doi:10.4269/ajtmh.2011.11-0185
PMCID: PMC3183781  PMID: 21976576
8.  The European Society of Human Reproduction and Embryology guideline for the diagnosis and treatment of endometriosis: an electronic guideline implementability appraisal 
Background
Clinical guidelines are intended to improve healthcare. However, even if guidelines are excellent, their implementation is not assured. In subfertility care, the European Society of Human Reproduction and Embryology (ESHRE) guidelines have been inventoried, and their methodological quality has been assessed. To improve the impact of the ESHRE guidelines and to improve European subfertility care, it is important to optimise the implementability of guidelines. We therefore investigated the implementation barriers of the ESHRE guideline with the best methodological quality and evaluated the used instrument for usability and feasibility.
Methods
We reviewed the ESHRE guideline for the diagnosis and treatment of endometriosis to assess its implementability. We used an electronic version of the guideline implementability appraisal (eGLIA) instrument. This eGLIA tool consists of 31 questions grouped into 10 dimensions. Seven items address the guideline as a whole, and 24 items assess the individual recommendations in the guideline. The eGLIA instrument identifies factors that influence the implementability of the guideline recommendations. These factors can be divided into facilitators that promote implementation and barriers that oppose implementation. A panel of 10 experts from three European countries appraised all 36 recommendations of the guideline. They discussed discrepancies in a teleconference and completed a questionnaire to evaluate the ease of use and overall utility of the eGLIA instrument.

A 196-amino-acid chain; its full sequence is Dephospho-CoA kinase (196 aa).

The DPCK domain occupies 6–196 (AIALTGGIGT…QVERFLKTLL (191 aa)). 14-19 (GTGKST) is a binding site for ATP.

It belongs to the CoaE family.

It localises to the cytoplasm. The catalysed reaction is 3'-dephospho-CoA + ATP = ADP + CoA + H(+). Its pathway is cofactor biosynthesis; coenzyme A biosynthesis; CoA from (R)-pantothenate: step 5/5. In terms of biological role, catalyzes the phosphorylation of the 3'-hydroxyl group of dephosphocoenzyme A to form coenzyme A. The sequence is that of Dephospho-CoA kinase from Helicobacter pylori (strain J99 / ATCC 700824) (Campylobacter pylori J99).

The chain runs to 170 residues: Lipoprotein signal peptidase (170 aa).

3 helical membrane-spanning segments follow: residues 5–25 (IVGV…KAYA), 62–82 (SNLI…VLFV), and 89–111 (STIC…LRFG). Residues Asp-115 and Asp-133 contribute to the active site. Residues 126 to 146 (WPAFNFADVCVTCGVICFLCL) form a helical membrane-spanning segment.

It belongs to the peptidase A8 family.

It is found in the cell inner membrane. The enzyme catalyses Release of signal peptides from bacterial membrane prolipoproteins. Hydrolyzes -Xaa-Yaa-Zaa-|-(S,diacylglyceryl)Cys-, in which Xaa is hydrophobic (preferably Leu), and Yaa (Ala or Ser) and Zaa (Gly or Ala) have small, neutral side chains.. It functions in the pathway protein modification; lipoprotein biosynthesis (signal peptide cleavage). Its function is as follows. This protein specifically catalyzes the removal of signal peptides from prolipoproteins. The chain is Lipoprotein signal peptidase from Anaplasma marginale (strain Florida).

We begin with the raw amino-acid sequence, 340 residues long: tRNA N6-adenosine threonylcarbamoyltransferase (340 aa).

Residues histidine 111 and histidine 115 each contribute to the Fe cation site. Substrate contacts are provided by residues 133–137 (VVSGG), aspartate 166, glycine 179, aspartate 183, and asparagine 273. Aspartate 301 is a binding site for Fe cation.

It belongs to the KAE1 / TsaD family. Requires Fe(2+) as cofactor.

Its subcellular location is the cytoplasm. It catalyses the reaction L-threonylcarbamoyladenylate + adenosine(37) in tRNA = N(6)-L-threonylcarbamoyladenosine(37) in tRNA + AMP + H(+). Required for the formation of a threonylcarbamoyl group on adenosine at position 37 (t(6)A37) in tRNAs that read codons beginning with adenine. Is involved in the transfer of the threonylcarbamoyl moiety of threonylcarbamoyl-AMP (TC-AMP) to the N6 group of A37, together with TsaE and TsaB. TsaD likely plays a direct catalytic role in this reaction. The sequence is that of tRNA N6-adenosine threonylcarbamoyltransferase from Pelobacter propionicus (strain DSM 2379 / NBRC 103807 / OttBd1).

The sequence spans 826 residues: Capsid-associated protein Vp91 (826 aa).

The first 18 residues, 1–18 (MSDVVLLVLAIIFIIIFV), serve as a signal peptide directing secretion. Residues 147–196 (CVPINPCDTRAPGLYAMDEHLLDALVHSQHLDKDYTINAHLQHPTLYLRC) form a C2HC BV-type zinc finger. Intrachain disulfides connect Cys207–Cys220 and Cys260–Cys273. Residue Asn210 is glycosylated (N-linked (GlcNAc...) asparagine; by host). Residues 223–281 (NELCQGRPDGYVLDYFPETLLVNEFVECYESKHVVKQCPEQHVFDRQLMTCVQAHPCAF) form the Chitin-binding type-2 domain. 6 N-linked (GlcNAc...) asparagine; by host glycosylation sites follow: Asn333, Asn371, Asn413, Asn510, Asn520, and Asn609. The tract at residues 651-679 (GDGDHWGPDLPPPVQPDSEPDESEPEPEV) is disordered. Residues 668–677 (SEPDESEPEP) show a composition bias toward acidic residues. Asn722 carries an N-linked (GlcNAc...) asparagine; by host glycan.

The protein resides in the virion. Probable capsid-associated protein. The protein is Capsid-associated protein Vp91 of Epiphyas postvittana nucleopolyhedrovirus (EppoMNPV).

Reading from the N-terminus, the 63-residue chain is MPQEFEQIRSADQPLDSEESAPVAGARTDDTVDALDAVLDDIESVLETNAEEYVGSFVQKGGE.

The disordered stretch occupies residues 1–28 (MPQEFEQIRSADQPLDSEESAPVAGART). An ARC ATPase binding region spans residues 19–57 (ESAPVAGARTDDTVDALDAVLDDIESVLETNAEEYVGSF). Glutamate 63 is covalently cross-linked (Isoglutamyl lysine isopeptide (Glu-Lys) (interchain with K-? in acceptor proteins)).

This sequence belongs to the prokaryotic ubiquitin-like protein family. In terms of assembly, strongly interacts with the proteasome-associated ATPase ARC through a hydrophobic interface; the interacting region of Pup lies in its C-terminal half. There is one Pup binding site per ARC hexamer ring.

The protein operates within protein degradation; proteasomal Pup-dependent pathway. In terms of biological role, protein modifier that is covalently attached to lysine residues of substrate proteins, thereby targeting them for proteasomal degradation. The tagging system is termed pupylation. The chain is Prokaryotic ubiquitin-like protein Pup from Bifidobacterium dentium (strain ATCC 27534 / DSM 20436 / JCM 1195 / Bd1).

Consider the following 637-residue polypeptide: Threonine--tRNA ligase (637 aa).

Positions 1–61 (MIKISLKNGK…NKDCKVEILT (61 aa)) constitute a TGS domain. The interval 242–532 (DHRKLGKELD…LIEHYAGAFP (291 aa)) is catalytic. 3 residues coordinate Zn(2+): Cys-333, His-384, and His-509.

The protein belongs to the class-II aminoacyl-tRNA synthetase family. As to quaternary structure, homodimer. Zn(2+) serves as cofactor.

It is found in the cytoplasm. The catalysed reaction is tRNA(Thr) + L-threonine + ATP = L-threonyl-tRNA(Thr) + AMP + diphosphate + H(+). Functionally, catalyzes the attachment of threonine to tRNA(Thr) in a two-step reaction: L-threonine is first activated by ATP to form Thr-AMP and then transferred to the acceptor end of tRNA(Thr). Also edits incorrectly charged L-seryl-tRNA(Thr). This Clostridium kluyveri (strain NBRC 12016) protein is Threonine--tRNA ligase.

Results
Two of the 36 guideline recommendations were straightforward to implement. Five recommendations were considered simply statements because they contained no actions. The remaining 29 recommendations were implementable with some adjustments. We found facilitators of the guideline implementability in the quality of decidability, presentation and formatting, apparent validity, and novelty or innovation of the recommendations. Vaguely defined actions, lack of facilities, immeasurable outcomes, and inflexibility within the recommendations formed barriers to implementation. The eGLIA instrument was generally useful and easy to use. However, assessment with the eGLIA instrument is very time-consuming.
Conclusions
The ESHRE guideline for the diagnosis and treatment of endometriosis could be improved to facilitate its implementation in daily practice. The eGLIA instrument is a helpful tool for identifying obstacles to implementation of a guideline. However, we recommend a concise version of this instrument.
doi:10.1186/1748-5908-6-7
PMCID: PMC3034686  PMID: 21247418
9.  Survival of elderly patients with stage 5 CKD: comparison of conservative management and renal replacement therapy 
Nephrology Dialysis Transplantation  2010;26(5):1608-1614.
Background. Elderly patients with end-stage renal disease and severe extra-renal comorbidity have a poor prognosis on renal replacement therapy (RRT) and may opt to be managed conservatively (CM). Information on the survival of patients on this mode of therapy is limited.
Methods. We studied survival in a large cohort of CM patients in comparison to patients who received RRT.
Results. Over an 18-year period, we studied 844 patients, 689 (82%) of whom had been treated by RRT and 155 (18%) were CM. CM patients were older and a greater proportion had high comorbidity. Median survival from entry into stage 5 chronic kidney disease was less in CM than in RRT (21.2 vs 67.1 months: P < 0.001). However, in patients aged > 75 years when corrected for age, high comorbidity and diabetes, the survival advantage from RRT was ~ 4 months, which was not statistically significant. Increasing age, the presence of high comorbidity and the presence of diabetes were independent determinants of poorer survival in RRT patients. In CM patients, however, age > 75 years and female gender independently predicted better survival.
Conclusions. In patients aged > 75 years with high extra-renal comorbidity, the survival advantage conferred by RRT over CM is likely to be small. Age > 75 years and female gender predicted better survival in CM patients. The reasons for this are unclear.
doi:10.1093/ndt/gfq630
PMCID: PMC3084441  PMID: 21098012
Chronic kidney disease; Comorbidity; Conservative management; Elderly; Survival

Results 1-10 (10)